By Parul Abrol, IANS,
New Delhi : The Congress and the Bharatiya Janata Party (BJP) may be on two sides of the political spectrum but are uncannily alike when it comes to giving women representation — 71 to be precise. That’s the number of women candidates both the parties are fielding in the assembly elections to six states.
In what can only be an unhappy coincidence for those aspiring for gender equality in politics, the Congress has given 71 women tickets to contest the elections out of its total list of 717; ditto with the BJP that has 71 women contestants of its 639 candidates.
Their reasons for the abysmally low representation of women is also the same.
“In an election, the winnability of the candidate also has to be seen,” BJP spokesperson Ravi Shankar Prasad told IANS.
As if echoing him, Congress spokesperson Shakeel Ahmed added: “We try to give priority to members of the weaker section of the society but a candidate’s winnability factor has to be kept in mind. We also go by the feedbacks based on the ground reports.”
An umbraged Amarjeet Kumar, general secretary of the Delhi unit of the Communist Party of India (CPI), said that until constituencies were reserved for women nothing would change.
“Unless constituencies are reserved for women, compelling all political parties to field only women candidates other considerations that stop from women being given the ticket will come up.”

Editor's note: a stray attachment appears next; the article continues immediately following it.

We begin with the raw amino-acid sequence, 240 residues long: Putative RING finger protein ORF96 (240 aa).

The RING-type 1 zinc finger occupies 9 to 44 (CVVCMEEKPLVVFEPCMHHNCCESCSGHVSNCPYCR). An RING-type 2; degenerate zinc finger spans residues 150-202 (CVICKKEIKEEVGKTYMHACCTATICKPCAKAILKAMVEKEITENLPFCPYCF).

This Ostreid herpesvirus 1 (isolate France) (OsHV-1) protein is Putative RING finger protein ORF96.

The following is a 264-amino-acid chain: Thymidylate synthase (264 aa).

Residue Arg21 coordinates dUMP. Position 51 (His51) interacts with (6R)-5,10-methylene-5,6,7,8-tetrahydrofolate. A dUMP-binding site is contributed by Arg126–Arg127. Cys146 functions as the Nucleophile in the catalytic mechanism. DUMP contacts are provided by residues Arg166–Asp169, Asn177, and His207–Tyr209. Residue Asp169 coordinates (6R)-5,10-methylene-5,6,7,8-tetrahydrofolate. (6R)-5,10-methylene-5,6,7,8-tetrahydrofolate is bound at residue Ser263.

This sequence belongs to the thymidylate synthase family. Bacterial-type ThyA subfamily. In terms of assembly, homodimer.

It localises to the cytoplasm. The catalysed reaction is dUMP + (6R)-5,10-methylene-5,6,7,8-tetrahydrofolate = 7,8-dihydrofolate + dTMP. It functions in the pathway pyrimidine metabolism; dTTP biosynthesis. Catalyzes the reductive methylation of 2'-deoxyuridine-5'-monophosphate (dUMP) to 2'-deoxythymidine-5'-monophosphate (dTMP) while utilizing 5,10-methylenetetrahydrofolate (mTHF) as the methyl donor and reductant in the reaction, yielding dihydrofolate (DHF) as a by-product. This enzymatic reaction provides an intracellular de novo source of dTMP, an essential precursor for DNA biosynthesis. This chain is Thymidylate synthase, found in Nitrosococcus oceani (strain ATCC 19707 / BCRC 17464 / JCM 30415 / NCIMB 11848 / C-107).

Senior BJP leader Sushma Swaraj couldn’t agree more. Women, she told IANS during an earlier conversation, make for better leaders.
“If a man thinks of putting up a fountain from development budget, a woman thinks of handpump that would insure regular water supply to people,” she said.
Ironically, both parties also support the women’s reservation bill, setting aside 33 percent of the seats in parliament for women.
Political analyst G.V.L. Narasimha Rao finds the attitude of the parties strange.
“In rural constituencies, accessibility and visibility are pitted against women. But it is quite to the contrary in cities. Women are seen as more honest candidates,” Rao pointed out.
He said women were finding it difficult to make inroads as politics had become more competitive, sought after and a “highly paying profession”.
“Seats are often given to the highest bidder. One has to grease palms to make your way up. Since many are not economically independent, they find it difficult to find a place,” he said.
The voices of protest are slowly making themselves heard.
Earlier this month on Nov 5, for instance, the women’s wings of the Delhi BJP, Mahila Morcha, protested at the party office about the inadequate representation of women candidates.
While the Congress has a woman president in Sonia Gandhi, the BJP boasts of 33 percent reservation to women in the party’s organisational set up.
“We had seven union ministers in the Atal Bihari Vajpayee government and two women chief ministers, though Uma Bharati is no longer with us,” BJP’s Prasad said.